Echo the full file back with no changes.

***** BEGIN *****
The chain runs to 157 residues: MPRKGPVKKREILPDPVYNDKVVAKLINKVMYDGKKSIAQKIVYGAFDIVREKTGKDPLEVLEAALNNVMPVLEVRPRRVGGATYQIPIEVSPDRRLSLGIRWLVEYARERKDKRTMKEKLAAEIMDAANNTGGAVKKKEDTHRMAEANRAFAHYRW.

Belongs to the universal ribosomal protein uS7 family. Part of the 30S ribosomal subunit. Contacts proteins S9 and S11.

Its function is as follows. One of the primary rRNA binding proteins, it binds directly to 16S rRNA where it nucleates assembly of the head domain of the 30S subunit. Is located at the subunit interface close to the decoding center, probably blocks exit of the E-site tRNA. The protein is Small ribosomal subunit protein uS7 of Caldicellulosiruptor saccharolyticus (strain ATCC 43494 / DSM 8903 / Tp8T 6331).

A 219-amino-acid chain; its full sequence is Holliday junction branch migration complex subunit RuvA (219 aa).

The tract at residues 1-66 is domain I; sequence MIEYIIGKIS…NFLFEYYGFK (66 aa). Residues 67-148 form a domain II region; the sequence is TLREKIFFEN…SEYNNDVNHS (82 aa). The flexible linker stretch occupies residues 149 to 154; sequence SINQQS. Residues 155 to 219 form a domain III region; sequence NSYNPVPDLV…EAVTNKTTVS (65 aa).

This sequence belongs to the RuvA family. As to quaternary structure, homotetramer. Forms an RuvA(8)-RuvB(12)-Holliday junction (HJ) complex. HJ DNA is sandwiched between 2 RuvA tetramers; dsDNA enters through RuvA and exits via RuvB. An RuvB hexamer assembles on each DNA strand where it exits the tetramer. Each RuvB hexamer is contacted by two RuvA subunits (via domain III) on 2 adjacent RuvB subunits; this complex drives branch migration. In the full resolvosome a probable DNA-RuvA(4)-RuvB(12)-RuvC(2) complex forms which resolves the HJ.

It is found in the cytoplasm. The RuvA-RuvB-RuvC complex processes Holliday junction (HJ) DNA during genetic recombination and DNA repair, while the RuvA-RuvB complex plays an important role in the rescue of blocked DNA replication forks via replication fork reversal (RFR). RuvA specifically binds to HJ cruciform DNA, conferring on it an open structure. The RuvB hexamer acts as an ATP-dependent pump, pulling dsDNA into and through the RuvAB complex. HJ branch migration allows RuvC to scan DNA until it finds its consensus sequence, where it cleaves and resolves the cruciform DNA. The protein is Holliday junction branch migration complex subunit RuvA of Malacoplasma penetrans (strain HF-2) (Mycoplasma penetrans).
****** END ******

The chain runs to 157 residues: MPRKGPVKKREILPDPVYNDKVVAKLINKVMYDGKKSIAQKIVYGAFDIVREKTGKDPLEVLEAALNNVMPVLEVRPRRVGGATYQIPIEVSPDRRLSLGIRWLVEYARERKDKRTMKEKLAAEIMDAANNTGGAVKKKEDTHRMAEANRAFAHYRW.

Belongs to the universal ribosomal protein uS7 family. Part of the 30S ribosomal subunit. Contacts proteins S9 and S11.

Its function is as follows. One of the primary rRNA binding proteins, it binds directly to 16S rRNA where it nucleates assembly of the head domain of the 30S subunit. Is located at the subunit interface close to the decoding center, probably blocks exit of the E-site tRNA. The protein is Small ribosomal subunit protein uS7 of Caldicellulosiruptor saccharolyticus (strain ATCC 43494 / DSM 8903 / Tp8T 6331).

A 219-amino-acid chain; its full sequence is Holliday junction branch migration complex subunit RuvA (219 aa).

The tract at residues 1-66 is domain I; sequence MIEYIIGKIS…NFLFEYYGFK (66 aa). Residues 67-148 form a domain II region; the sequence is TLREKIFFEN…SEYNNDVNHS (82 aa). The flexible linker stretch occupies residues 149 to 154; sequence SINQQS. Residues 155 to 219 form a domain III region; sequence NSYNPVPDLV…EAVTNKTTVS (65 aa).

This sequence belongs to the RuvA family. As to quaternary structure, homotetramer. Forms an RuvA(8)-RuvB(12)-Holliday junction (HJ) complex. HJ DNA is sandwiched between 2 RuvA tetramers; dsDNA enters through RuvA and exits via RuvB. An RuvB hexamer assembles on each DNA strand where it exits the tetramer. Each RuvB hexamer is contacted by two RuvA subunits (via domain III) on 2 adjacent RuvB subunits; this complex drives branch migration. In the full resolvosome a probable DNA-RuvA(4)-RuvB(12)-RuvC(2) complex forms which resolves the HJ.

It is found in the cytoplasm. The RuvA-RuvB-RuvC complex processes Holliday junction (HJ) DNA during genetic recombination and DNA repair, while the RuvA-RuvB complex plays an important role in the rescue of blocked DNA replication forks via replication fork reversal (RFR). RuvA specifically binds to HJ cruciform DNA, conferring on it an open structure. The RuvB hexamer acts as an ATP-dependent pump, pulling dsDNA into and through the RuvAB complex. HJ branch migration allows RuvC to scan DNA until it finds its consensus sequence, where it cleaves and resolves the cruciform DNA. The protein is Holliday junction branch migration complex subunit RuvA of Malacoplasma penetrans (strain HF-2) (Mycoplasma penetrans).